Great Lakes States OK Waukesha Water Diversion

Wisconsin City Is The First Outside Water Shed To Receive Such Approval

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Waukesha has been given the go-ahead to divert drinking water from Lake Michigan.

Representatives of the eight states in the Great Lakes region voted unanimously in favor of the first-of-its-kind plan Tuesday at a meeting in Chicago.

The Milwaukee suburb says the groundwater wells on which it has long relied are contaminated with radium. The city is only 15 miles from the lake but because it lies just outside the Great Lakes watershed, it needed permission from all the region’s states to use lake water under the terms of a 2008 regional compact.

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Waukesha Mayor Shawn Reilly said he’s pleased with the outcome.

“Joy. I’m very, very happy,” he said. “This is something the city of Waukesha has worked on for a very long time. In my opinion , and the Common Council and the water utility, this was Waukesha’s only option in order to have a safe and sustainable source of water for its residents for the future.”

Reilly says it will still take a year or two to build the pipelines to bring in lake water from a location in Oak Creek. The city says it will return as much water as it uses, shunting treated wastewater back to the lake via the Root River in Racine.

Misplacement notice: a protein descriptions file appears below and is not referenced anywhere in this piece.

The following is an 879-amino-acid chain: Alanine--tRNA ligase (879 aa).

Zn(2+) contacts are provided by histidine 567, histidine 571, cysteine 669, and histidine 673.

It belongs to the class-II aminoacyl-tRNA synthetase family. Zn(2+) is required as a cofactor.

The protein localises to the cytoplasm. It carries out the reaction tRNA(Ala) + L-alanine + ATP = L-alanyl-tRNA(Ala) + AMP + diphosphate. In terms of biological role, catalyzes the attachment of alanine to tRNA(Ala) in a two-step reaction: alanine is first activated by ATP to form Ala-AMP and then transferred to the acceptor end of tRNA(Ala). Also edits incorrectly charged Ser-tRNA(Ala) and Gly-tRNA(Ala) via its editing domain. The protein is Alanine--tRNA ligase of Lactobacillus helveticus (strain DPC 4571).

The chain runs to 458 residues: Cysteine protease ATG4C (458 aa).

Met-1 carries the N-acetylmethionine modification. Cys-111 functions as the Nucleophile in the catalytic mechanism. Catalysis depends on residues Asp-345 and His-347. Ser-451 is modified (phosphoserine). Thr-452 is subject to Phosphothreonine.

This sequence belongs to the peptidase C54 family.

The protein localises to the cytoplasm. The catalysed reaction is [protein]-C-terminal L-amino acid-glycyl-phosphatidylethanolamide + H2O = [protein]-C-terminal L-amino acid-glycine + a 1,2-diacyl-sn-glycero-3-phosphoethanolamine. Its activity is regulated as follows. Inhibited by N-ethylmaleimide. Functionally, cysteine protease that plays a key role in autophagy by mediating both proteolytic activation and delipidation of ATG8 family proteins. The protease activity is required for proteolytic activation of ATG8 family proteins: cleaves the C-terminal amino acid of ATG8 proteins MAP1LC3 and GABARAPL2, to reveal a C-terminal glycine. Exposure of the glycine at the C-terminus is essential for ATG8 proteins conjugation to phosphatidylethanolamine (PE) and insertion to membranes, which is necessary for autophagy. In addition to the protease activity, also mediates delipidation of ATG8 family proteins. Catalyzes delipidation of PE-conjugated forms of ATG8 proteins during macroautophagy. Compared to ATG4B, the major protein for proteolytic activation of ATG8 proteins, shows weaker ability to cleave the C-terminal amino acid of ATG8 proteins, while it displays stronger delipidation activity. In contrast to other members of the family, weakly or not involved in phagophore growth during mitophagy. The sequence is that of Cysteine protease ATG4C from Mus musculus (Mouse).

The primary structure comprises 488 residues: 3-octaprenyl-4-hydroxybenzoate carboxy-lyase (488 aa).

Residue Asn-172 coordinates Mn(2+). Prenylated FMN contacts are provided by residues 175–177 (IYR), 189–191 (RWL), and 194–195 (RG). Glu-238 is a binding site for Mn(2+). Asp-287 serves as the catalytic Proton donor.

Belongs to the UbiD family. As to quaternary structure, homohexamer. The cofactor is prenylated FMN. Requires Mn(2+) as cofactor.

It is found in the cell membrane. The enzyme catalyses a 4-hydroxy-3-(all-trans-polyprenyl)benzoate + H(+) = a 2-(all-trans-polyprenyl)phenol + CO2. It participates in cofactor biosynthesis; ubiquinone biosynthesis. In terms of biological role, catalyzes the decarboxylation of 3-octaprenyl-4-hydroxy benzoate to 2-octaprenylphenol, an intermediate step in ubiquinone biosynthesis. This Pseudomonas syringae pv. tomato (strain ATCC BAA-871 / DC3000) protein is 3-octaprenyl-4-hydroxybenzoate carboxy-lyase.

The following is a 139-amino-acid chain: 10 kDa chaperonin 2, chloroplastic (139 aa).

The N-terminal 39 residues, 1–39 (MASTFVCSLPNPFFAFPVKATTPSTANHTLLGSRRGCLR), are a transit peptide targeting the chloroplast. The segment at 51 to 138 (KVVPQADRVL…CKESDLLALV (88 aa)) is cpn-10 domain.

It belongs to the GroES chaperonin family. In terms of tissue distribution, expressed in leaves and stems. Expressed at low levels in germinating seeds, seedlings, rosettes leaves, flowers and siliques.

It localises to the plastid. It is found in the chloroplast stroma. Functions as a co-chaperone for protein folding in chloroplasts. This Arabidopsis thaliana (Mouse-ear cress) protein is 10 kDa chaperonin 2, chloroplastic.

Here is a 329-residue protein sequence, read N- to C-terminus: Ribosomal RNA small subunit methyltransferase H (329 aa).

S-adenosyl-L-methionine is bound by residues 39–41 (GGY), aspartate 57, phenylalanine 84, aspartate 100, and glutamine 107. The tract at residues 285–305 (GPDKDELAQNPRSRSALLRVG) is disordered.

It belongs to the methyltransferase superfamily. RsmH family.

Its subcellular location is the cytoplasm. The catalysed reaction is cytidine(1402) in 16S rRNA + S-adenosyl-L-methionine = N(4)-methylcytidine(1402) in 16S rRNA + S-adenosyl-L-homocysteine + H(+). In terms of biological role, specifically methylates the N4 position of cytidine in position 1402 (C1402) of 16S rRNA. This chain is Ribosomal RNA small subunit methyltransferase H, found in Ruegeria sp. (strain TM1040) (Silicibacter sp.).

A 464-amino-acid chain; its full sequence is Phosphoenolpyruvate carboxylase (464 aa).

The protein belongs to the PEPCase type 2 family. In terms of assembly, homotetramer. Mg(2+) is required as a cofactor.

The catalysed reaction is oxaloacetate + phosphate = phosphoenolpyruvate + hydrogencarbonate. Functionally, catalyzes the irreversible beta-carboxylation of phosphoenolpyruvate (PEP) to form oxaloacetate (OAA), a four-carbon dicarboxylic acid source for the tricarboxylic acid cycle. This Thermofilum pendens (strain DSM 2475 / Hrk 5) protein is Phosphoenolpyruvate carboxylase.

Opponents say the city has other alternatives and approving its request sets a precedent that could lead to demands from other communities near the watershed boundary. David Ullrich of the Great Lakes and St. Lawrence Cities Initiative said the vote “opens the barn door” for more requests.

But Wisconsin Department of Natural Resources Secretary Cathy Stepp, who cast Wisconsin’s vote, said she’s not worried about that prospect.

“The provision in the compact that was written, that Waukesha has used, is so narrow in scope and that’s something that’s been lost in a lot of the hyperbole,” Stepp said. “It’s very narrowly defined.”

Narrow or not, Ullrich said many Great Lakes mayors are concerned about the decision and will be considering their options.

Editor’s note: This story has been updated with additional reporting, including comments from Cathy Stepp, Shawn Reilly and David Ullrich.